Burial Rites (Kent)

Burial Rites 
Hannah Kent, 2013
Little, Brown & Co.
336 pp.
ISBN-13: 9780316243919

A brilliant literary debut, inspired by a true story: the final days of a young woman accused of murder in Iceland in 1829.

Set against Iceland's stark landscape, Hannah Kent brings to vivid life the story of Agnes, who, charged with the brutal murder of her former master, is sent to an isolated farm to await execution.

Horrified at the prospect of housing a convicted murderer, the family at first avoids Agnes. Only Toti, a priest Agnes has mysteriously chosen to be her spiritual guardian, seeks to understand her. But as Agnes's death looms, the farmer's wife and their daughters learn there is another side to the sensational story they've heard.

Riveting and rich with lyricism, Burial Rites evokes a dramatic existence in a distant time and place, and asks the question, how can one woman hope to endure when her life depends upon the stories told by others? (From the publisher.)

Author Bio
Where—Adelaide, Australia
Education—Ph.D., Flinders University (in progress)
Awards—Writing Australia Unpublished Manuscript Award
Currently—lives in Adelaide, Australia

Hannah Kent is a contemporary Australian writer, as well as the co-founder and deputy editor of Australian literary journal Kill Your Darlings. She is completing her PhD at Flinders University. In 2011 she won the inaugural Writing Australia Unpublished Manuscript Award

Kent was included in the 2013 Waterstones 11 for her debut novel Burial Rites (2013), which revisits the true story of Agnes Magnúsdottir, the last person to be executed in Iceland. (From Wikipedia. Retrieved 9/16/2013.)

Book Reviews
[A] debut of rare sophistication and beauty—a simple but moving story, meticulously researched and hauntingly told.
Lucy Scholes - Guardian (UK)

If you read nothing else this fall, read Burial Rites: The pages turn themselves
Steph Opitz - Marie Claire

Kent’s debut delves deep into Scandinavian history, not to mention matters of storytelling, guilt, and silence. Based on the true story of Agnes Magnusdottir, the novel is set in rural Iceland in 1829. Agnes is awaiting execution for the murder of her former employer and his friend.... The multilayered story paints sympathetic and complex portraits of Agnes, the Jonssons, and the young priest, whose motives for helping the convict are complicated.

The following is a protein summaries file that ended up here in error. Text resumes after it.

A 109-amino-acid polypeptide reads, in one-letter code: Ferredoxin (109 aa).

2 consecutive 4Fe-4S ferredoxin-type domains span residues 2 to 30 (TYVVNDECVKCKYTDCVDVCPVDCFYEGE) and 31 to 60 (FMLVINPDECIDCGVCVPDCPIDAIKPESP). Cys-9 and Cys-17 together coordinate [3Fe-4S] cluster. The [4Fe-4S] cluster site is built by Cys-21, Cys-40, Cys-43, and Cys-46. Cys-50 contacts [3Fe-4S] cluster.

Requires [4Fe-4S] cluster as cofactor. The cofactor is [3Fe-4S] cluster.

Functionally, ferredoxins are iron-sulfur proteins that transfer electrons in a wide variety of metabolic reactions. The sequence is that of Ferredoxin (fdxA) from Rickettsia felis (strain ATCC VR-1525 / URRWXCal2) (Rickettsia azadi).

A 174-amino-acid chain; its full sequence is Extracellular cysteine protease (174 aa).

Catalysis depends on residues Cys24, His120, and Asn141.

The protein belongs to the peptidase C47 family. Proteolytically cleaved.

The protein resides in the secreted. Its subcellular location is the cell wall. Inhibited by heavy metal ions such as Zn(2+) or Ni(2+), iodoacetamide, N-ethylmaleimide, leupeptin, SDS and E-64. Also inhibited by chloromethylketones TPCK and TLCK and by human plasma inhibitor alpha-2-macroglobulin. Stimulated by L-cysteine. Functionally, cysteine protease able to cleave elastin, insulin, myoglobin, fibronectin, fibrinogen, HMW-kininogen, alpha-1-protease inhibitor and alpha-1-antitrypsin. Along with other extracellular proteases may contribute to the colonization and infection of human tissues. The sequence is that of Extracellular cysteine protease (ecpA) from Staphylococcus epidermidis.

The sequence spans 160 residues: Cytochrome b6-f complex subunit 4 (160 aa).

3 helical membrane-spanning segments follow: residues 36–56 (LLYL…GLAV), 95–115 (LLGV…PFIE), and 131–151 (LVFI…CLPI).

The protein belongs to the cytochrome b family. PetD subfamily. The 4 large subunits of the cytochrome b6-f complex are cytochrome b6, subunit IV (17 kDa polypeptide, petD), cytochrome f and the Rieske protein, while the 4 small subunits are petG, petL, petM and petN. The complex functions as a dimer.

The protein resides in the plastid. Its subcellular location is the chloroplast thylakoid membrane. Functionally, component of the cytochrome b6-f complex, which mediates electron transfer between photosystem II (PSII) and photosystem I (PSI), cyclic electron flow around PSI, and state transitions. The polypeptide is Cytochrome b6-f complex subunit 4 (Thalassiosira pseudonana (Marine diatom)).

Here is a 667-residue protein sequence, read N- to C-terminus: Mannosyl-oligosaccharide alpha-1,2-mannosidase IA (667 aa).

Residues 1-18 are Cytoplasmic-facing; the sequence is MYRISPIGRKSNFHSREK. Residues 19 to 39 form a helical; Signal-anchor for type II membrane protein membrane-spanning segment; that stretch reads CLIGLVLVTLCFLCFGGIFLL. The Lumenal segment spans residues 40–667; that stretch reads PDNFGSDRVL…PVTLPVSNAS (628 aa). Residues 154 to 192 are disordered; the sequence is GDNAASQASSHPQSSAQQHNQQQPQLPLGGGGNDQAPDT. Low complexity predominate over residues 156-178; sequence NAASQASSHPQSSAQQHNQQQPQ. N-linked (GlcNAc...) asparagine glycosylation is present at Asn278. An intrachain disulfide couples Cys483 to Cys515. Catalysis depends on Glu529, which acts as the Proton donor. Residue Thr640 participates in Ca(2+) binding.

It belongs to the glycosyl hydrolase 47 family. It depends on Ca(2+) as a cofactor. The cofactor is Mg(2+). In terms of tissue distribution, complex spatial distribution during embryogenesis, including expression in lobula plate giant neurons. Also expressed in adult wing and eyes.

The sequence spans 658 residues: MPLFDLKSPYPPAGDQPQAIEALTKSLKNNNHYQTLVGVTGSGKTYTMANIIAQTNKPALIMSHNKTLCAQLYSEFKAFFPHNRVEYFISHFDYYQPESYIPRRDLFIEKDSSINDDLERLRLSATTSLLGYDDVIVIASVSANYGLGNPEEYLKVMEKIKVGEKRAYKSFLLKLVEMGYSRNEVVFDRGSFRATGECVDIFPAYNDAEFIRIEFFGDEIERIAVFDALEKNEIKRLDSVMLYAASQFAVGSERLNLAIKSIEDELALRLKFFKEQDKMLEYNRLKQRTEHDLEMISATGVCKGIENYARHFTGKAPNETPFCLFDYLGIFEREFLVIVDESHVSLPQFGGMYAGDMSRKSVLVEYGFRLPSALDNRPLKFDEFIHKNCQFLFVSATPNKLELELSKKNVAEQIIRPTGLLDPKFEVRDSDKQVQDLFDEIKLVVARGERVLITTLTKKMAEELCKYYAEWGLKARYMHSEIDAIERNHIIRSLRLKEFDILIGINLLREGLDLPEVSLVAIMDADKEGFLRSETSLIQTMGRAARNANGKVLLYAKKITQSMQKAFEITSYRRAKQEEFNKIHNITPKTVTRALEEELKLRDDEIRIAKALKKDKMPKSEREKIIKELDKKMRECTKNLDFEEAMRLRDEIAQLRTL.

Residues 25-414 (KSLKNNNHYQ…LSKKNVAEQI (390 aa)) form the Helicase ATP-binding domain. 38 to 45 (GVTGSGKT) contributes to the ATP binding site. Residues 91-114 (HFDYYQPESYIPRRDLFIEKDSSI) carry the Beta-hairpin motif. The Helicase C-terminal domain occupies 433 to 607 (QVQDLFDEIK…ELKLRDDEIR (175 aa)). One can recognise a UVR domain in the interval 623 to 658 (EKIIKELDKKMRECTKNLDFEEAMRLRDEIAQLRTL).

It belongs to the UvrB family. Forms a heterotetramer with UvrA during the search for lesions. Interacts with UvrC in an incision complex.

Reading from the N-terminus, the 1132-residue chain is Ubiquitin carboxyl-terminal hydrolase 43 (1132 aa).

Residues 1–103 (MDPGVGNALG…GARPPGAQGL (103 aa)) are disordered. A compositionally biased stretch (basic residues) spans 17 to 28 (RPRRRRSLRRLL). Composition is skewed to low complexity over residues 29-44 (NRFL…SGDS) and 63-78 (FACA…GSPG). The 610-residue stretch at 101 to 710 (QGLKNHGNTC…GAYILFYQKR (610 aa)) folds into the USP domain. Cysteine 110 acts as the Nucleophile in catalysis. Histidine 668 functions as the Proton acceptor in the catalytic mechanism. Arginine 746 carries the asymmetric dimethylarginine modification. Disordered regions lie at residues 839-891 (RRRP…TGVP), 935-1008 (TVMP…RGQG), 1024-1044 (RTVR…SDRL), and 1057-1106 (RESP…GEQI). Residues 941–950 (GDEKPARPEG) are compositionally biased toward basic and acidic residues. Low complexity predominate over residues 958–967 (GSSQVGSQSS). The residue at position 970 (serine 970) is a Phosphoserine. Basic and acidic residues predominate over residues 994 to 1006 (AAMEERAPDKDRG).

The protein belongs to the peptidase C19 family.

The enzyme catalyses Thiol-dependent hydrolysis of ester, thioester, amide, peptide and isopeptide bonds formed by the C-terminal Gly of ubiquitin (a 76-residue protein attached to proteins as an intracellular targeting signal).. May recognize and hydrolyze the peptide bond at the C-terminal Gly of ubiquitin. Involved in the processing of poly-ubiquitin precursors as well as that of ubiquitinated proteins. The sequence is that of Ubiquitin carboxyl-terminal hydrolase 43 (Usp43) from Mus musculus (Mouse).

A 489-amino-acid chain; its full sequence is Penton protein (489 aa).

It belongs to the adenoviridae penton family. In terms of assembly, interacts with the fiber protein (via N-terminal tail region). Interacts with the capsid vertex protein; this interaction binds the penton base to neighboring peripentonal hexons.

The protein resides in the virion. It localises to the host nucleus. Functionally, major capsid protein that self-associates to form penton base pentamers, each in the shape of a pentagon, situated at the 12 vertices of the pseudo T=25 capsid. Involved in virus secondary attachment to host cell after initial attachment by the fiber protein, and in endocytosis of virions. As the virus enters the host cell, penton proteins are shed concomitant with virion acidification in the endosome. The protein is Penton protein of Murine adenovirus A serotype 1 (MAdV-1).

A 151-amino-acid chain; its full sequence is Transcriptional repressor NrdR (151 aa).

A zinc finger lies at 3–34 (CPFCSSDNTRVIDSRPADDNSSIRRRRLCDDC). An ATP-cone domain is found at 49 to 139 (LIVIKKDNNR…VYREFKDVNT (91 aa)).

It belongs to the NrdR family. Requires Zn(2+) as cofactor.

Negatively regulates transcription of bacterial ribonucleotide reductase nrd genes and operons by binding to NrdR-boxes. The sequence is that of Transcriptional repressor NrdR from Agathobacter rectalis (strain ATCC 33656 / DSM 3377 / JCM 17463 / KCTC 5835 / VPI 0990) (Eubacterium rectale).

Publishers Weekly

(Starred review.) [A] retelling of real-life events from 1828, Iceland, when Agnes Magnusdottir and two others are convicted and sentenced to death in a brutal double murder thought to have been motivated by greed and jealousy.... [T]his compulsively readable novel entertains while illuminating a significant but little-known true story. Highly recommended. —Barbara Love, Kingston Frontenac P.L., Ont.
Library Journal

(Starred review.) Rarely has a country's starkness and extreme weather been rendered so exquisitely. The harshness of the landscape and the lifestyle of nineteenth-century Iceland, with its dank turf houses and meager food supply, is as finely detailed as the heartbreak and tragedy of Agnes' life.... [A]haunting reading from a bright new talent. —Joanne Wilkinson

(Starred review.) Kent deftly reveals the mysterious relationship between Agnes...and now-dead Natan Ketilsson, a healer, some say a sorcerer, for whom she worked as a housekeeper. Kent writes movingly of Natan's seduction of the emotionally stunted Agnes.... The narrative is revealed in third person, interspersed with Agnes' compelling first-person accounts...before the novel reaches an inevitable, realistic and demanding culmination. A magical exercise in artful literary fiction.
Kirkus Reviews

Discussion Questions
What do you make of the historical documents (both real and fictionalized) that begin each chapter? How did these change or aid your understanding of Agnes’s story? 2

2. Agnes often comments on the ways in which she has been silenced, or had her story altered by the authorities. Why do you think she has such an anguished relationship to language?

3. Fate and destiny are major themes in this novel, for Agnes seems fated to have come to the end she does. Could she have escaped this destiny? Was there a turning point in her life that she might have avoided?

4. Are Steina, Lauga and Margret changed by Agnes’s time with them? Has her fate changed theirs in any way?

5. Death is a major theme in this novel, but it is also about life and living. When Agnes faces the day of her execution all she wants to do is live, despite the harrowing nature of the life she has endured. Discuss.

6. Blondal is the real villain of this piece. His dispassionate communications with those whom he controls are filled with venom and spite. What did you make of his decision to lodge Agnes with District Officer Jon and his family? What do you believe happened at Stora—Borg that caused Blondal to move Agnes to Kornsa?

7. Toti’s interest in Agnes’s case begins as a young cleric wanting to prove himself to his elders, to a sincere desire to defend a condemned woman. His growth in compassion and his readiness to stand up to his seniors is one of the most significant themes in this novel. Discuss.

8. Agnes goes to her death holding Toti’s hand, for they have discovered a deep need for each other. Is this story ultimately about the loneliness of our end in life? Or does it celebrate the comfort that a person can bring to the dying? Discuss.

9. Hannah Kent calls her novel a "dark love letter to Iceland" in her Acknowledgements. What does she mean by this? Did you read the novel in this way?
(Questions issued by the publisher.

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